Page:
He’s also appearing on The Voice next month.

Not only is Fonsi working on his new album, but also he’s giving advice to music hopefuls for the new season of The Voice that’s premiering on March 1. Kelly Clarkson tapped him as her Battle Advisor. In an exclusive interview, Fonsi talked with us about “Vacío,” The Voice, and a few of his greatest hits.

What was the experience like to work with Rauw Alejandro for “Vacío”?

Rauw is cool. He’s got that fresh sound. Great artist. Very talented. Amazing onstage. He’s got that great tone and delivery. I thought he had the perfect voice to fit with my voice in this song. We had talked about working together for awhile and I thought that this was the perfect song. He really is such a star. What he’s done in the last couple of years has been amazing. I love what he brought to the table on this song.

Now I want to go through some of your greatest hits. Do you remember working with Christina Aguilera for her Spanish album?

How could you not remember working with her? She’s amazing. That was awhile back. That was like 1999 or something like that. We were both starting out and she was putting out her first Spanish album. I got to sing a beautiful ballad called “Si No Te Hubiera Conocido.” I got to work with her in the studio and see her sing in front of the mic, which was awesome. She’s great. One of the best voices out there still to this day.

What’s one of your favorite memories of “No Me Doy Por Vencido”?

“No Me Doy Por Vencido” is one of the biggest songs in my career. I think it’s tough to narrow it down just to one memory. I think in general the message of the song is what sticks with me. The song started out as a love song, but it turned into an anthem of hope. We’ve used the song for different important events and campaigns. To me, that song has such a powerful message. It’s bigger than just a love song. It’s bringing hope to people. It’s about not giving up. To be able to kind of give [people] hope through a song is a lot more powerful than I would’ve ever imagined. It’s a very special song.

I feel the message is very relevant to the COVID-19 pandemic we’re living through.

Oh yeah! I wrote that song a long time ago with Claudia Brant, and during the first or second month of the lockdown when we were all stuck at home, we did a virtual writing session and we rewrote “No Me Doy Por Vencido.” Changing the lyrics, kind of adjusting them to this situation that we’re living now. I haven’t recorded it. I’ll do something with it eventually. It’s really cool. It still talks about love. It talks about reuniting. Like the light at the end of the tunnel. It has the hope and love backbone, but it has to do a lot with what we’re going through now.

What do you think of the impact “Despacito” made on the industry?

It’s a blessing to be a part of something so big. Again, it’s just another song. We write these songs and the moment you write them, you don’t really know what’s going to happen with them. Or sometimes you run into these surprises like “Despacito” where it becomes a global phenomenon. It goes No. 1 in places where Spanish songs had never been played. I’m proud. I’m blessed. I’m grateful to have worked with amazing people like Daddy Yankee. Like Justin Bieber for the remix and everyone else involved in the song. My co-writer Erika Ender. The producers Mauricio Rengifo and Andrés Torres. It was really a team effort and it’s a song that obviously changed my career forever.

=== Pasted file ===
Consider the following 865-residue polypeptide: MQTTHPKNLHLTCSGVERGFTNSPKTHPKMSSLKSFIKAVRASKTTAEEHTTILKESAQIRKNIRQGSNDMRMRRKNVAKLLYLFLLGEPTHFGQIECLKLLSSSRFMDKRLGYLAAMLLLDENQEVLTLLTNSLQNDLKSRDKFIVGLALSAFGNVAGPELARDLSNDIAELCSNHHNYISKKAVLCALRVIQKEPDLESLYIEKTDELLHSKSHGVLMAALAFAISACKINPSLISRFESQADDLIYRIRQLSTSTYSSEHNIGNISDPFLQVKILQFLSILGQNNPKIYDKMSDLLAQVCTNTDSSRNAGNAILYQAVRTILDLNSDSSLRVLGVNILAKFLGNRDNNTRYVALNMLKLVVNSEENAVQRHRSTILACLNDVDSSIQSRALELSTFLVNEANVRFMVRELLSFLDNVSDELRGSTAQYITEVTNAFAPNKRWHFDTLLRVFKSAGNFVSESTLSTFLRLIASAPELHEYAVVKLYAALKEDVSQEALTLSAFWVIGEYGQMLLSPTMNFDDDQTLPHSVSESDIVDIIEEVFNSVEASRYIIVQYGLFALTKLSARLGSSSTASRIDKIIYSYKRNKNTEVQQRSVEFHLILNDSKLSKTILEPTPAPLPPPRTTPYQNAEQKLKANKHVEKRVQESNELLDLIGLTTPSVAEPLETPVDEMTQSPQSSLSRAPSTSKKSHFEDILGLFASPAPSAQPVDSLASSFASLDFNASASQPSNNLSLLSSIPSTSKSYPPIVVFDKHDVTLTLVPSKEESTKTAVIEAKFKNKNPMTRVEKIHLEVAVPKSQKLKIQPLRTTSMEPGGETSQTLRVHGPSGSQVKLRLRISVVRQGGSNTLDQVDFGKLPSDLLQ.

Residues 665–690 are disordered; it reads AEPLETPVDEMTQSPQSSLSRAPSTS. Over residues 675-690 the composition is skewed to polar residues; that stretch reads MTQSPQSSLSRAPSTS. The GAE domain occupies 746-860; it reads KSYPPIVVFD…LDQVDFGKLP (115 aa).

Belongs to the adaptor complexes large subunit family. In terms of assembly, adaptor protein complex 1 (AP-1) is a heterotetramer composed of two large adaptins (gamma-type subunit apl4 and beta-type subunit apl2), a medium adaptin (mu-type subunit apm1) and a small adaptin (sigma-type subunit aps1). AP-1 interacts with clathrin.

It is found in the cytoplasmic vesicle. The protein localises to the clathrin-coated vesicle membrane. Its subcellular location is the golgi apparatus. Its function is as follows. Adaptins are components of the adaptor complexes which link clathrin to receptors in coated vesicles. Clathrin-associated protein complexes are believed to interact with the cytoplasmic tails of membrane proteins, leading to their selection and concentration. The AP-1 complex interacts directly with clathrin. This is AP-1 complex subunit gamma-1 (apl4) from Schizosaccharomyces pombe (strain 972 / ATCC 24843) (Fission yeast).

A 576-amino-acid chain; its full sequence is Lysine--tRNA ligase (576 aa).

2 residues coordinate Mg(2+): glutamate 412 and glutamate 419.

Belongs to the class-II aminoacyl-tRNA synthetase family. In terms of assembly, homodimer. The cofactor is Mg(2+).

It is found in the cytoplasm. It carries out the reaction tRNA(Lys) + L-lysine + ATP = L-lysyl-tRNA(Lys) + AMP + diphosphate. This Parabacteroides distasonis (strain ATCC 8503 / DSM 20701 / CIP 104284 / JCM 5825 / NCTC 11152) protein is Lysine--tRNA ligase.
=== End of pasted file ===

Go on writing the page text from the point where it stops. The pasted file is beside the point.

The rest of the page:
What was the experience like to work with Demi Lovato on “Echáme La Culpa”?

She’s awesome! One of the coolest recording sessions I’ve ever been a part of. She really wanted to sing in Spanish and she was so excited. We did the song in Spanish and English, but it was like she was more excited about the Spanish version. And she nailed it! She nailed it from the beginning. There was really not much for me to say to her. I probably corrected her once or twice in the pronunciation, but she came prepared and she brought it. She’s an amazing, amazing, amazing vocalist.

You’re going to be a battle advisor on The Voice. What was the experience like to work with Kelly Clarkson?

She’s awesome. What you see is what you get. She’s honest. She’s funny. She’s talented. She’s humble and she’s been very supportive of my career. She invited me to her show and it speaks a lot that she wanted me to be a part of her team as a Battle Advisor for the new season. She supports Latin music and I’m grateful for that. She’s everything you hope she would be. She’s the real deal, a true star, and just one of the coolest people on this planet.

What can we expect from you in 2021?

A lot of new music. Obviously, everything starts today with “Vacío.” This is literally the beginning of what this new album will be. I’ve done nothing but write and record during the last 10 months, so I have a bunch of songs. Great collaborations coming up. I really think the album will be out probably [in the] third or fourth quarter this year. The songs are there and I’m really eager for everybody to hear them.

Read: We Finally Have A Spanish-Language Song As The Most Streamed Song Of All Time